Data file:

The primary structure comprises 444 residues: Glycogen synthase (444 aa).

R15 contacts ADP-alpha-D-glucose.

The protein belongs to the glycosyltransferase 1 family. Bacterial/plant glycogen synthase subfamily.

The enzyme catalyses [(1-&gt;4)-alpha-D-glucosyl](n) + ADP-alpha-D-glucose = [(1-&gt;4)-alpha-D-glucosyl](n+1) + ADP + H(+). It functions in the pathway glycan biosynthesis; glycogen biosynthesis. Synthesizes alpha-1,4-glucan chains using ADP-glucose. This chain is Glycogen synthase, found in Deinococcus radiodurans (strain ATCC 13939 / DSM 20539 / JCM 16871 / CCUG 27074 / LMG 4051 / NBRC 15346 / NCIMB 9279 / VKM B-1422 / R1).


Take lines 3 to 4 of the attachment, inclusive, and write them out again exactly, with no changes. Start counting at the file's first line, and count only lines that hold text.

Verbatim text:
The protein belongs to the glycosyltransferase 1 family. Bacterial/plant glycogen synthase subfamily.

The enzyme catalyses [(1-&gt;4)-alpha-D-glucosyl](n) + ADP-alpha-D-glucose = [(1-&gt;4)-alpha-D-glucosyl](n+1) + ADP + H(+). It functions in the pathway glycan biosynthesis; glycogen biosynthesis. Synthesizes alpha-1,4-glucan chains using ADP-glucose. This chain is Glycogen synthase, found in Deinococcus radiodurans (strain ATCC 13939 / DSM 20539 / JCM 16871 / CCUG 27074 / LMG 4051 / NBRC 15346 / NCIMB 9279 / VKM B-1422 / R1).